Tom Hungerford died peacefully in Perth on 20 June, aged 96. A veteran of World War II, T. A. G. Hungerford subsequently pursued a career as a journalist and public servant. From the late 1940s, he wrote or edited a number of books that drew on his experiences in battle. Hungerford's books are praised for their depiction of warfare, particularly the jungle warfare of New Guinea. His writing also examines the mistreatment of Japanese by Australian occupying forces and, postwar, the deplorable conditions experienced by European migrants.
Hungerford's work has been recognised with a number of literary prizes, including the ALS Gold Medal and the Patrick White Award. His support of West Australian writing has always been strong and was formalised in 1998 with the T. A. G. Hungerford Award which encourages new writers from Western Australia who have not previously published in book form.
Kim Scott has won the 2011 Miles Franklin Award for his novel That Deadman Dance, which explores black-white co-operation in early colonial Western Australia. Scott, a descendant of southeast Western Australia's Noongar people, was previously joint winner of the 2000 Miles Franklin Award for his last novel, Benang.
Of his win, Scott (quoted in the Australian) said, 'I hope my win tonight helps put a spotlight on such issues as preserving aboriginal [sic] languages'.
The novel, described as a 'post-reconciliation novel', showcases Scott's belief that (as he told the Australian), 'There's been such a quick movement from denigration to celebration (of indigenous [sic] people) but a lot of consolidation needs to be done.'
The judges described That Deadman Dance as 'a powerful and innovative fiction that shifts our sense of what an historical novel can achieve.'
That Deadman Dance has previously won the Commonwealth Writers Prize, South East Asia and Pacific Region, Best Book (2011) and been shortlisted for the Prime Minister's Literary Awards (Fiction, 2011), the Indie Awards (Fiction, 2011), the West Australian Premier's Book Awards (Fiction, 2011) and the Australian Literature Society Gold Medal (2010).
Several Australian writers have appeared in the 2011 Queen's Birthday Honours, in recognition of their service to various fields of literature.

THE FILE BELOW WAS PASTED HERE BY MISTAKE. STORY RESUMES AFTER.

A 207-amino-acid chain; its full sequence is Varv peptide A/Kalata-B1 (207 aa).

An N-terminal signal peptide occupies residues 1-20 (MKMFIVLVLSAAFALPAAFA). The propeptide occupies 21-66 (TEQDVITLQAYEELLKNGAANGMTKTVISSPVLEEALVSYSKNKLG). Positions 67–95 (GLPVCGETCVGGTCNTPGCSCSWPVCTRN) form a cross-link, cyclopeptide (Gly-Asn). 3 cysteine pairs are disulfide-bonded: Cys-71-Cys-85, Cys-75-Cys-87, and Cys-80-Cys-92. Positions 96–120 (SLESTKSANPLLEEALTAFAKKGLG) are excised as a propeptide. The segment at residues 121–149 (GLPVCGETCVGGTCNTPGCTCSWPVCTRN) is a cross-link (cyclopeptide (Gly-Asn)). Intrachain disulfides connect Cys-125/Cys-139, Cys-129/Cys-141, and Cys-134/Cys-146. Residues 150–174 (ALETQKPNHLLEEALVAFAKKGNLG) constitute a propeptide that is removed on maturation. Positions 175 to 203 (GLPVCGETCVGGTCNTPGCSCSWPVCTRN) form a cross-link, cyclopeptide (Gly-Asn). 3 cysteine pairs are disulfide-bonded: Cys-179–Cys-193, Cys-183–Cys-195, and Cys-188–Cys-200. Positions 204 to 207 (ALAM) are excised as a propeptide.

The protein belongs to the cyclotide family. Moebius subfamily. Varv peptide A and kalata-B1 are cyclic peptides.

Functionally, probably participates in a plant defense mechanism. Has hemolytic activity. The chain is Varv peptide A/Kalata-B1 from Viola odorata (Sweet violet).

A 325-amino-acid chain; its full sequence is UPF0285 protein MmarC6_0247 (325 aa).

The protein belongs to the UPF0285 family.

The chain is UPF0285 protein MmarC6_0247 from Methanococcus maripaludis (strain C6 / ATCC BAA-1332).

Peter FitzSimons, Order of Australia, Member of the Order of Australia (AM). (For service to literature as a biographer, sports journalist and commentator, and to the community through contributions to conservation, disability care, social welfare and sporting organisations.)
Chris Wallace-Crabbe, Order of Australia, Member of the Order of Australia (AM). (For service to the arts as a leading poet, critic and educator, and as an ambassador and advocate for the humanities both nationally and internationally, and through support for emerging writers.)
Susanne Gervay, Order of Australia, Medal of the Order of Australia (OAM). (For service to children's literature, and to professional organisations.)
Roland Perry, Order of Australia, Medal of the Order of Australia (OAM). (For service to literature as an author.)
Singer-songwriter Archie Roach has won the 2011 $50,000 Red Ochre Award, which honours an Aboriginal or Torres Strait Islander artist who, throughout their lifetime, has made outstanding contributions to the recognition of Aboriginal and Torres Strait Islander arts, at both national and international levels.
'A member of the Stolen Generations, Roach - together with his long-time partner Ruby Hunter who died last year - went on to a successful career giving a voice to his people through music.'
'His 1990 song "Took The Children Away" won a Human Rights Achievement Award and he has also been recognised as a crucial figure for young performers by giving opportunities to new and emerging talent.'